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Expansion of Metro New Taipei – Danhai Light Rail

Metro New Taipei actually is a modern light rail which is using low-floor tramcars | © C. Moore

Is it a tram or is it a metro?

Almost two years ago, a new transport system was opened in the Greater Taipei area, Taiwan’s capital city: The Metro New Taipei, also referred to as Danhai Light Rail.

Actually this new urban rail service is a mixture of a modern low-floor tramway system with some characteristics of a heavier metro operation. The first line connects with Taipei’s metro system at its terminus Hongshulin and uses an elevated alignment during the first 5.2 km up to Tamsui District Office, while the remainder of the 7.4 km long, first line to Kanding is at grade with level crossings. This first “Green Mountain Line” started revenue service on 24 December 2018. On 15 November 2020, a 2.4 km long branch route was opened between Binhai Shalun and Tamsui Fisherman’s Wharf. The new “Blue Coast Line” operates between this area and Hongshulin – the common section from Hongshulin to Binhai Shalun is served by both lines every 7.5 minutes with trains running alternatively to Kanding and Tamsui Fisherman’s Wharf.

The new branch line | © Metro New Taipei Press

15 modern low-floor articulated tramway vehicles provide the service on the Danhai Light Rail. They were built by Taiwan Rolling Stock Co., Ltd. in cooperation with Voith Engineering Services from Germany. They are 34.45m long, 2.65m wide and offer a capacity of up to 265 passengers, of which 62 can be seated. The design of these very first light rail vehicles built in Taiwan is 100% low-floor. As some shorter sections along both lines are catenary-free, the vehicles are equipped with an onboard energy storage system using lithium batteries on streches of the route without installed 750V overhead lines.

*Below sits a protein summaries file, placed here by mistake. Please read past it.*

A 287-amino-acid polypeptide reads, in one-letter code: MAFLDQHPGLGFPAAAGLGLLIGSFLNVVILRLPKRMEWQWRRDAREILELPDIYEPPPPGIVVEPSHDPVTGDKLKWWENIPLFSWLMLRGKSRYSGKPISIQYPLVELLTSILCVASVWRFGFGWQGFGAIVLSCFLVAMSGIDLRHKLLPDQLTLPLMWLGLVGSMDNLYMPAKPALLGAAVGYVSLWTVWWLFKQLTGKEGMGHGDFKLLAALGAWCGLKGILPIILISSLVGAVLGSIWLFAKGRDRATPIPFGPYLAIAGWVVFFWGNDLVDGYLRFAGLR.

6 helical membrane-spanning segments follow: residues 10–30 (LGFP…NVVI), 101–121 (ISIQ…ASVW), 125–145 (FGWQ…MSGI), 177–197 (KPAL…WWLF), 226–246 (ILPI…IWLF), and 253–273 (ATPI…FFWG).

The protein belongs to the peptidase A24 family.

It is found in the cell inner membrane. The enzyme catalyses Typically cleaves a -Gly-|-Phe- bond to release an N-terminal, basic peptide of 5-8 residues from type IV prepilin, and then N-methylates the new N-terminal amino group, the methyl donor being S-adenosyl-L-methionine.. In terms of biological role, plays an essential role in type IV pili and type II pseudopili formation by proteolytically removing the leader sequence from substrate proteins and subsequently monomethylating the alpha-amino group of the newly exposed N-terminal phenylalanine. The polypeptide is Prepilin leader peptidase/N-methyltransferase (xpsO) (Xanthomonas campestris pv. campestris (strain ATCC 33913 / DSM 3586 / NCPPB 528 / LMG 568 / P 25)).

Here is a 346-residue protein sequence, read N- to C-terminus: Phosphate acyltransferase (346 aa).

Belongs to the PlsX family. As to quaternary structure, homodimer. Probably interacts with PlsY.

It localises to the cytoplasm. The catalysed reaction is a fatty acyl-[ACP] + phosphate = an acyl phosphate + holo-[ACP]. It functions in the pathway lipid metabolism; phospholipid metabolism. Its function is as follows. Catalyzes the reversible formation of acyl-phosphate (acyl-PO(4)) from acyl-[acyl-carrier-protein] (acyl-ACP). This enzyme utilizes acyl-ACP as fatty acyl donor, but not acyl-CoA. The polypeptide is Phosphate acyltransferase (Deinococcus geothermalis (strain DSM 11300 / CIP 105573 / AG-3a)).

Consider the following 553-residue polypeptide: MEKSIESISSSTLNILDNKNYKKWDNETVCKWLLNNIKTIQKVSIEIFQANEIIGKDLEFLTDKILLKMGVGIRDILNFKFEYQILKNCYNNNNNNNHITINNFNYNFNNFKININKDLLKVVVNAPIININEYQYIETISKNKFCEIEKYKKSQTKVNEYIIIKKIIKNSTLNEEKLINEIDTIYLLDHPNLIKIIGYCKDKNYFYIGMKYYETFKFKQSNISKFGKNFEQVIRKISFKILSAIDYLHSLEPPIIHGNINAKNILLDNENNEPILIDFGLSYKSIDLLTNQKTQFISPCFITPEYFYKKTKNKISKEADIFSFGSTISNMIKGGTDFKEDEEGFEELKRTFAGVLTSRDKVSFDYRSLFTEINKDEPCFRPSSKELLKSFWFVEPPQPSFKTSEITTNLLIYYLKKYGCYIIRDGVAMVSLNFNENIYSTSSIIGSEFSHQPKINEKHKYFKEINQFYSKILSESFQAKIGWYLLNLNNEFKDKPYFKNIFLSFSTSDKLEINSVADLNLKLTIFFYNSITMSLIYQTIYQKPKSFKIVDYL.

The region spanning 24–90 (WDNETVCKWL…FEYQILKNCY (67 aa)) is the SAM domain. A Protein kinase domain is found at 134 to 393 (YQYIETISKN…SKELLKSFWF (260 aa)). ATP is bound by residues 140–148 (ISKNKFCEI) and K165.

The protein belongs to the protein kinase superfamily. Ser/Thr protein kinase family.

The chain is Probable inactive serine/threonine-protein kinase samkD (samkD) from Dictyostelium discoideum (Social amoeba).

Currently, there are only two modern light rail / tramway systems operating in Taiwan, the other one being located in Kaohsiung. CAF Urbos tramcars provide the service in Kaohsiung since 2015. Both systems are considered to be quite a success, and it is not unlikely that we will see additional light rail systems become reality in the near future.

In Greater Taipei, four more light rail lines are planned for the near future, the Wugu Taishan Light Rail, Shenkeng Light Rail, Taishan Banqiao Light Rail and the Bali Light Rail, with a total length of about 35 km.

A map of Greater Taipei’s metro and light rail network can be found here: http://www.urbanrail.net/as/tw/taip/taipei-taoyuan-metro-map.htm

Elevated track | © C. Moore
High passenger demand not only on the very first days | © C. Moore
Elevated track and station | © Metro New Taipei Press
Entrance to Hongshulin terminus | © C. Moore
Station Binhai Yishan at street level | © C. Moore
Taiwanese low-floor light rail vehicles | © C. Moore
© Metro New Taipei Press
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